Obviously "metal" is a word in the Merriam-Webster dictionary as a noun (referring to the material and also the music genre), but they're also looking into updating the definition to include it as an adjective too, as in, "that's so metal." The word was added to their Words We're Watching list, where they discuss words that have been increasing in usage and are candidates for addition to the dictionary. The addition would be metal's adjective form: "the upstart metal descriptor evokes the powerful energy and dark themes of heavy metal music, communicating toughness, intensity, and general, er, badassery," a usage, according to Merriam-Webster, that dates back to the early 2000s. How metal is that?

Our metal sister site Invisible Oranges ran a piece about the meaning of the word "metal" in conjunction with this news from Webster. Here's an excerpt:

If you’ve spent time around metalheads, you’ve undoubtedly heard the word “metal” used this way. You may have used it this way yourself. Among those in the know, describing something as being metal is a quick way to say, “hey, you know that thing that we’re both intimately familiar with? This other thing reminds me of that, and I enjoy it in the same way.” However, metal (the adjective) showing up on Webster’s radar means that its usage has spread outside of the metal community and reached a critical mass with the public.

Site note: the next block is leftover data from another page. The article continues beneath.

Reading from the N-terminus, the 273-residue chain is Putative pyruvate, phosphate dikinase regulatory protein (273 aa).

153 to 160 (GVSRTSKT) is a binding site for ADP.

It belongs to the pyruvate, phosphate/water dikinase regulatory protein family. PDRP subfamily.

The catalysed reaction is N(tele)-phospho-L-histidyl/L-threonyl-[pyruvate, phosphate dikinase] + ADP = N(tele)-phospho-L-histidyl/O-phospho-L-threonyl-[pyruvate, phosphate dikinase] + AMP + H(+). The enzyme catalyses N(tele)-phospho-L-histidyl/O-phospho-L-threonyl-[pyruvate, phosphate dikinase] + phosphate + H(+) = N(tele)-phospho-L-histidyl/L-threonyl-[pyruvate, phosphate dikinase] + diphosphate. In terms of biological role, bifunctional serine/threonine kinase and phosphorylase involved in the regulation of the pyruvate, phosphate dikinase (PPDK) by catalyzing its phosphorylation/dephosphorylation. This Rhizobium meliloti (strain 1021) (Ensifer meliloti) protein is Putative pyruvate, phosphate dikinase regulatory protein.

This has little to no effect on heavy metal music, but it does present an opportunity to see what associations people have with the genre.

Important to note: Merriam-Webster are concerned with metal’s use as a non-musical adjective. This is a minor distinction, but not an insignificant one. Saying “this song is metal” means that the song is similar to heavy metal music. “This burrito is metal” means that somehow a delicious, wrapped collection of cooked meats, cheese, and rice has temporarily embodied the spirit of heavy metal.

Read the rest at Invisible Oranges.

More From Brooklyn Vegan